The Bingemans conference centre in Kitchener was buzzing Wednesday with the sound of hundreds of students – students in hard hats and welding helmets, students hammering and drilling and fitting pipes.
The Ontario Youth Apprenticeship Program held its eighth annual interactive career showcase in partnership with the Waterloo Catholic District School Board and the Business Education Partnership of Waterloo Region.
More than 50 businesses, schools and organizations put together exhibits, ranging from the Stratford Chefs School to the Iron Workers District Council of Ontario to the 31 Combat Engineer Regiment.
“This is the biggest it’s ever been, with the most exhibitors we’ve ever had,” said coordinator Jill Nothstein.
There are two purposes to the career showcase, Nothstein explained. It gets kids to explore technological careers and apprenticeship options, and shows the relationship between industry and education.
Kids got hands-on experience at nearly all the booths; instead of listening to someone talk about drywalling, for example, they got to try hanging it themselves. They were also able to speak to professionals in the industry about what it’s like to do it as a career.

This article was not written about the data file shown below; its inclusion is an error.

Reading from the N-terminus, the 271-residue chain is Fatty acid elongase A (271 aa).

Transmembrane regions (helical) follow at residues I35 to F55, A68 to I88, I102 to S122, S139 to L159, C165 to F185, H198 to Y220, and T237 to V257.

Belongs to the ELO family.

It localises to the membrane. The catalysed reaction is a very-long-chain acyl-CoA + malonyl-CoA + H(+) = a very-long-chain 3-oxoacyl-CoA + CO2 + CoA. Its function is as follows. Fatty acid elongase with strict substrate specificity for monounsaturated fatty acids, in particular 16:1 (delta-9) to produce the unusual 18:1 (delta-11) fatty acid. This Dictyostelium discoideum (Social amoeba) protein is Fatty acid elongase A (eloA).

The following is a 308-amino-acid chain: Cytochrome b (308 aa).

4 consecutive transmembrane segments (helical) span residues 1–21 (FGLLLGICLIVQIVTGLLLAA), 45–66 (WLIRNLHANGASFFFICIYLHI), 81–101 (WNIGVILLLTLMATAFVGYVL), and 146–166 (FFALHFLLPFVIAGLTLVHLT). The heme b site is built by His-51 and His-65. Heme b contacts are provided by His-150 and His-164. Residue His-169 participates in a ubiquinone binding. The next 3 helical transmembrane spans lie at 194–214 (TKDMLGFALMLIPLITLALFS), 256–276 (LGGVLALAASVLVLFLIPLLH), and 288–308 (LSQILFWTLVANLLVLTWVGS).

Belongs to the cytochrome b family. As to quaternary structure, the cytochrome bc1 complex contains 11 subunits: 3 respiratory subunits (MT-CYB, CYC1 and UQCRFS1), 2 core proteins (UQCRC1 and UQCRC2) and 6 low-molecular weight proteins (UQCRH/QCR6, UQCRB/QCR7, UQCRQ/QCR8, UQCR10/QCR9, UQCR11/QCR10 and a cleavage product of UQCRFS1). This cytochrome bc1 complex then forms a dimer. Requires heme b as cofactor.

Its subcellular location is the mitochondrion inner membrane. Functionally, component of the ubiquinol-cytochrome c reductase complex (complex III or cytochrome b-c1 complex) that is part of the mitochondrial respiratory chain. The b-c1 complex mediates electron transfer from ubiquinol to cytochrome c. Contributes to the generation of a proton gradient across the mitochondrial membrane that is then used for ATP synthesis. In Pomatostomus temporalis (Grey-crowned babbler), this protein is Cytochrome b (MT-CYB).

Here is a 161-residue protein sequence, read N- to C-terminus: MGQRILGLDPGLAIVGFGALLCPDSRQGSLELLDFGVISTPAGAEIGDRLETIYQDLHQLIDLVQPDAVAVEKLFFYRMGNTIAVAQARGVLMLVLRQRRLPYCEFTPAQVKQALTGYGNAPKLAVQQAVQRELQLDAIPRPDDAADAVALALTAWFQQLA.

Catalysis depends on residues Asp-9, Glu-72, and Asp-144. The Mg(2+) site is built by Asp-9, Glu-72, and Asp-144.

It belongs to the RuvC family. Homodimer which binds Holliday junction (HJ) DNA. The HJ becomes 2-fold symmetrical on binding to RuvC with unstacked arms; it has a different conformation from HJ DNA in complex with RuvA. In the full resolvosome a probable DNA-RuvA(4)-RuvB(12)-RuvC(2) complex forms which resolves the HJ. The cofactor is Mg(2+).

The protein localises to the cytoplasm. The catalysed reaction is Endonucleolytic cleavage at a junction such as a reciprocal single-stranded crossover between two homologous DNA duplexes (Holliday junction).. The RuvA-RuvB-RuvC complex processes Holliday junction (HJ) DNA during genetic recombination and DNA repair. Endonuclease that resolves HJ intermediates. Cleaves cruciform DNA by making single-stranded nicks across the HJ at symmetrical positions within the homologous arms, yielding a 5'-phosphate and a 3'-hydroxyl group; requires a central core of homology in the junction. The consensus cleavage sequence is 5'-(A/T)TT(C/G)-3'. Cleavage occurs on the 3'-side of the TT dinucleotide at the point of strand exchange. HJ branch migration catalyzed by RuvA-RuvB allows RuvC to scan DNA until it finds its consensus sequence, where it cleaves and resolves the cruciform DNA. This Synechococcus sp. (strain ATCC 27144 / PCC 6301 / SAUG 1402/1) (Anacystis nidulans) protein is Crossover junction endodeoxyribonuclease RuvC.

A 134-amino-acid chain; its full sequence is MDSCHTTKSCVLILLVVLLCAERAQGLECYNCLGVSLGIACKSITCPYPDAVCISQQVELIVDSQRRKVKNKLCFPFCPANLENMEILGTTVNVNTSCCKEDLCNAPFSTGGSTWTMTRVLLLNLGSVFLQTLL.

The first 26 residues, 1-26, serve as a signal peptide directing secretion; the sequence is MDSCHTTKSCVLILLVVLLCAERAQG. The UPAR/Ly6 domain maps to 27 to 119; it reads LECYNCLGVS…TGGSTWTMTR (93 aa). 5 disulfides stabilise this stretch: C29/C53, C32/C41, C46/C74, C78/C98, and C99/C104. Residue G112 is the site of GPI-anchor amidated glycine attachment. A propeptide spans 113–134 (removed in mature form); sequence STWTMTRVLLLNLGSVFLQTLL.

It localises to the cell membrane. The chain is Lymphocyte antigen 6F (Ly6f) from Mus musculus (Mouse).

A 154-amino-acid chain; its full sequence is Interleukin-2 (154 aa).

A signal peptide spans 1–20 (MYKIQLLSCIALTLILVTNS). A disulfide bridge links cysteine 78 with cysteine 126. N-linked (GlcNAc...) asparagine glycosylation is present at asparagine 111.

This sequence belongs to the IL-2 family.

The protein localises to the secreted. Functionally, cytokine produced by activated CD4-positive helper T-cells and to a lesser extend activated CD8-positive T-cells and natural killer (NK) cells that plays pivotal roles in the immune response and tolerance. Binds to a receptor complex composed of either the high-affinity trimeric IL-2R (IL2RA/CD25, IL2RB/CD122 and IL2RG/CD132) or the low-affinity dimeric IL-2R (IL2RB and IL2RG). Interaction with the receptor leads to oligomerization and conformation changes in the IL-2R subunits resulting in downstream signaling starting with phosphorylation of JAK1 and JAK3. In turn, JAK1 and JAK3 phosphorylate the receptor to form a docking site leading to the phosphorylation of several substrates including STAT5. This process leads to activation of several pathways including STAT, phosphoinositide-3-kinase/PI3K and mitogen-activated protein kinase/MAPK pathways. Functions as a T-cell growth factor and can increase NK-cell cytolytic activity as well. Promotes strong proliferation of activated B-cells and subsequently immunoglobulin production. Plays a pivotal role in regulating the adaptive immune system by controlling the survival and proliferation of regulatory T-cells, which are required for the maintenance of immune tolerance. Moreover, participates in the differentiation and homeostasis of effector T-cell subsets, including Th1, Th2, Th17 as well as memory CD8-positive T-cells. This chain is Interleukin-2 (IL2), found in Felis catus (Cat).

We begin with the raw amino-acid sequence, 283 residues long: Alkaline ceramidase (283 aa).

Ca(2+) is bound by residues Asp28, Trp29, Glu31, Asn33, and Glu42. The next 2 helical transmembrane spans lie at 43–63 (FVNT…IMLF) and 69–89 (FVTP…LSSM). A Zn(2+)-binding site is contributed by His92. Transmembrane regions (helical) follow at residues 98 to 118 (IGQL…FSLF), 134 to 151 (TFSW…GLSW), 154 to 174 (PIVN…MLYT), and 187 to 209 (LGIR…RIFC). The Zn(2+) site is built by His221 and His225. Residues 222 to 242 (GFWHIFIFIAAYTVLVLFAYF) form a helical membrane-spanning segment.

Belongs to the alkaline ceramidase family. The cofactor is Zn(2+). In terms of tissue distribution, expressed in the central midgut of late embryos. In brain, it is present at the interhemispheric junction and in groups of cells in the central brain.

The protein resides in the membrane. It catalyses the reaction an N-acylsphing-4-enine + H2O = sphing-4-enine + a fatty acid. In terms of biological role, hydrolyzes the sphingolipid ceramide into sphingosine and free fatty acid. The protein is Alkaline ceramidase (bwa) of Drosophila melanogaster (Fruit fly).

“I love it because it shows how important tech careers are to our community and just how many different career opportunities there are for students.”
Elmira District Secondary School set up a booth for the first time this year, showcasing projects built by the automation class. Students touring the exhibits were fascinated by the homemade pop machine and pinball machine on display.
Sam Lanesmith was kept busy explaining how the pinball machine worked, demonstrating how it could play in automatic mode using infrared and metal detecting sensors, and letting students try their hands at the game.
“The only reason that it’s lasted two years is that it goes to trade shows,” he said. “Otherwise we would have ripped it apart and used the parts.”
Those electrical and computer parts can be hard to come by, and it’s only through the support of businesses who donate parts that the classes can build the kinds of projects they do.
“I can’t say enough about industry. They’re great to support us,” said teacher Ron Fletcher.
There are about 12 students in his automation class this year – a nice number, he said, that allows them to focus on more complex projects.
“It takes an incredible amount of time to put these projects together.”
Lanesmith, who is in this year’s class, said he enjoys learning about wiring and programmable logic controllers, and being able to pick what project they’re going to work on.
“I like pretty much everything about the class,” he said.
From the crowds around the pop and pinball machines, more than a few students were wishing they could join in.
The showcase draws students from every high school in the Waterloo, and a few schools in the Wellington and Upper Grand boards. Over the course of the day, close to 2,000 students wandered through the displays and tried their hands at all sorts of skills.
“This is just a great way to promote what we’re doing,” Fletcher said.